Citing Poem Leads Synagogue into Treacherous Legal Waters

Copyright infringement? Honest mistake? Either way, one synagogue facing a legal brouhaha is learning the hard way how important it is to cite quoted material.

When officials at the Beth Israel Congregation of Owings Mills, Md., posted a student’s speech on its Web site, they say they had no idea that the student — speaking at an annual memorial event at the shul for a former youth member — had quoted a poem without citing the author’s name.

“It was done very innocently. It was a speech by a child,” said David Rothenberg, executive director of the suburban Baltimore synagogue. But the author of “The Dash,” Linda Ellis, found the use of her poem — which also was mistitled by the student — during an Internet search. She contacted the congregation, informed them of their transgression and demanded royalties.

The congregation took the poem off its Web site immediately. But in an Internet age, other congregations who often use Ellis’ poem during Yom Kippur and yizkor services may soon find themselves walking a similar legal high wire.

Ellis’ 36-line poem, which she copyrighted in 1998, pays homage to “the dash” between a person’s birth and death, urging readers to spend their lifetime dash wisely.

Ellis’ simple language has made the poem popular in memorials and eulogies: “For it matters not, how much we own;/ the cars…the house . . . the cash./ What matters is how we live and love/ and how we spend out dash.”

Beth Israel, whose dispute with Ellis continues, is not the only synagogue targeted recently by Ellis for legal recompense. The Jewish Center of the Hamptons, in East Hampton, N.Y., recently settled a similar legal dispute with Ellis for an undisclosed amount.

Ellis says she has found “hundreds” of other institutions on the Internet that cite the poem she calls her “baby” without legal permission, including churches, synagogues and individuals.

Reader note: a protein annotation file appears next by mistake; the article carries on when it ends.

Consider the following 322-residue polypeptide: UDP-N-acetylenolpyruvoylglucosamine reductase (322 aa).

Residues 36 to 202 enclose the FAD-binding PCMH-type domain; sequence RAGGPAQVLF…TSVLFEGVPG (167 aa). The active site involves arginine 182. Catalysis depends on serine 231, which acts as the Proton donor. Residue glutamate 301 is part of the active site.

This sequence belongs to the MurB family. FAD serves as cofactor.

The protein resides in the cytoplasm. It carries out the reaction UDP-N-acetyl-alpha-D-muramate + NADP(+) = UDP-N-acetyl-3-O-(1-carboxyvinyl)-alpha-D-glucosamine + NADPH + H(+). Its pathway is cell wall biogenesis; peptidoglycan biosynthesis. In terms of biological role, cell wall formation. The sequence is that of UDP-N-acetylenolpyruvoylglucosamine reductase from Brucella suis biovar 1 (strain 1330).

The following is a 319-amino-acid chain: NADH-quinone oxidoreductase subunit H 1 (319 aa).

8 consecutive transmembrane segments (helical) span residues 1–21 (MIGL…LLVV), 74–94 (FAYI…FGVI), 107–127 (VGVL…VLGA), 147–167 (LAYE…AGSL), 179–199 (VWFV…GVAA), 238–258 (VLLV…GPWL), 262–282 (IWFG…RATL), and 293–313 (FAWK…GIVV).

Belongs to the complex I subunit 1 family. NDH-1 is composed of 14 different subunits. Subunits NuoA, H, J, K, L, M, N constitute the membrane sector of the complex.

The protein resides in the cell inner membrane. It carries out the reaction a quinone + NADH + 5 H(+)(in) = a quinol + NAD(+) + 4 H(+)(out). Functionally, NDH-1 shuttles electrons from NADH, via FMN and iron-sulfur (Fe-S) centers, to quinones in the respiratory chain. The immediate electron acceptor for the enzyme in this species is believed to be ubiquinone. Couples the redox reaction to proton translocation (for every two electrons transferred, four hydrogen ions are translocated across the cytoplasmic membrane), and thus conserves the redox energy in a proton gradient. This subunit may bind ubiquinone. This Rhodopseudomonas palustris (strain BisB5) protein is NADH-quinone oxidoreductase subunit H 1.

In a telephone interview from her store in Georgia, Linda’s Lyrics, Ellis defended her position.

The Internet has created obstacles for working writers, she said. “Instead of finding my site where the poem is for sale, they find it for free.”

But “intellectual property is property. Though not tangible, it is property and it is valuable.”

Ellis’s legal wrangling raises the issue of the legal ramifications of using authored material without permission.

The basic rules of copyright law say that copyright owners have the exclusive right to copy and distribute their work and to authorize others to do so, according to Eric Prager, a partner at Darby & Darby, a New York-based law firm specializing in intellectual-property and copyright law.

In an era when the Internet is seen as a legitimate and free source for almost any written material, the mistake made by Beth Israel and others seems worth avoiding.

After being contacted by Ellis, the synagogue’s executive director e-mailed colleagues to warn them about the potential legal trap.

Meanwhile, Ellis has her own work to do to protect her copyright.

The only exception to copyright ownership is “if there has been long-standing and widespread infringement and the owner has done nothing about it,” said Prager, who calls the practice “sleeping on your rights.”

If Ellis did not protect her poem, it would enter the public domain.

Ellis’ lawyer, Timothy Lockhart, of the Virginia law firm of Willcox & Savage, confirmed that Ellis is not trying to get rich by contacting congregations who use her poem, but is simply protecting her property.

“She is a professional writer,” Lockhart said of Ellis. ” ‘The Dash’ is her single most important and valuable poem. This is how she feeds her family.”

Legal recourse for synagogues who have infringed on Ellis’ copyright is fairly limited.

At Beth Israel, Rothenberg bemoans the target of Ellis’ action: an honors student and former president of the synagogue’s chapter of United Synagogue Youth, the Conservative movement’s youth organization who used the poem in goodwill at an annual memorial ceremony for a synagogue member who died 30 years ago.

Nevertheless, Rothenberg says, “This is a valuable lesson for our teenagers in properly quoting and giving a citation from another author when using someone else’s work in their essay.”

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